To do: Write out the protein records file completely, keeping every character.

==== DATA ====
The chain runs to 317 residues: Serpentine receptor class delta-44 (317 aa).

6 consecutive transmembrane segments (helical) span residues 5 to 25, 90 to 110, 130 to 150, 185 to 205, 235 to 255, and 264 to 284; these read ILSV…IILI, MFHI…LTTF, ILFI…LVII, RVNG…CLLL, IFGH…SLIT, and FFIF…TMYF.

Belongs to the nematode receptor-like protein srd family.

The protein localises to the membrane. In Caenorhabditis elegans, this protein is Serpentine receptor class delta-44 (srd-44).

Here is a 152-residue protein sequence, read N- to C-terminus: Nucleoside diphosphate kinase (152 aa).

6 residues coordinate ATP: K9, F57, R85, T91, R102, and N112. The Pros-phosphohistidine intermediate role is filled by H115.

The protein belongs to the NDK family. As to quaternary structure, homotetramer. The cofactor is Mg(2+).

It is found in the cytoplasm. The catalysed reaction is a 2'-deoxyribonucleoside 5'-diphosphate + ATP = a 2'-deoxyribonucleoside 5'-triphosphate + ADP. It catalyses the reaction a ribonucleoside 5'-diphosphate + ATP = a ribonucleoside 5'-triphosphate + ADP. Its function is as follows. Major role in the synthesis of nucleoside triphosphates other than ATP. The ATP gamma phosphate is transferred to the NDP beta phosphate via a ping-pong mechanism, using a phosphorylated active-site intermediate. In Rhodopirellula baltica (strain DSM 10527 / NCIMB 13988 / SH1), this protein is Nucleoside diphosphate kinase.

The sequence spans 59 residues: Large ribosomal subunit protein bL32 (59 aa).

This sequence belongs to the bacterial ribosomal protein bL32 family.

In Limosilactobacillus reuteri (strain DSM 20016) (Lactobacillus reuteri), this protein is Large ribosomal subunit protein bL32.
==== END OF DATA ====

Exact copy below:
The chain runs to 317 residues: Serpentine receptor class delta-44 (317 aa).

6 consecutive transmembrane segments (helical) span residues 5 to 25, 90 to 110, 130 to 150, 185 to 205, 235 to 255, and 264 to 284; these read ILSV…IILI, MFHI…LTTF, ILFI…LVII, RVNG…CLLL, IFGH…SLIT, and FFIF…TMYF.

Belongs to the nematode receptor-like protein srd family.

The protein localises to the membrane. In Caenorhabditis elegans, this protein is Serpentine receptor class delta-44 (srd-44).

Here is a 152-residue protein sequence, read N- to C-terminus: Nucleoside diphosphate kinase (152 aa).

6 residues coordinate ATP: K9, F57, R85, T91, R102, and N112. The Pros-phosphohistidine intermediate role is filled by H115.

The protein belongs to the NDK family. As to quaternary structure, homotetramer. The cofactor is Mg(2+).

It is found in the cytoplasm. The catalysed reaction is a 2'-deoxyribonucleoside 5'-diphosphate + ATP = a 2'-deoxyribonucleoside 5'-triphosphate + ADP. It catalyses the reaction a ribonucleoside 5'-diphosphate + ATP = a ribonucleoside 5'-triphosphate + ADP. Its function is as follows. Major role in the synthesis of nucleoside triphosphates other than ATP. The ATP gamma phosphate is transferred to the NDP beta phosphate via a ping-pong mechanism, using a phosphorylated active-site intermediate. In Rhodopirellula baltica (strain DSM 10527 / NCIMB 13988 / SH1), this protein is Nucleoside diphosphate kinase.

The sequence spans 59 residues: Large ribosomal subunit protein bL32 (59 aa).

This sequence belongs to the bacterial ribosomal protein bL32 family.

In Limosilactobacillus reuteri (strain DSM 20016) (Lactobacillus reuteri), this protein is Large ribosomal subunit protein bL32.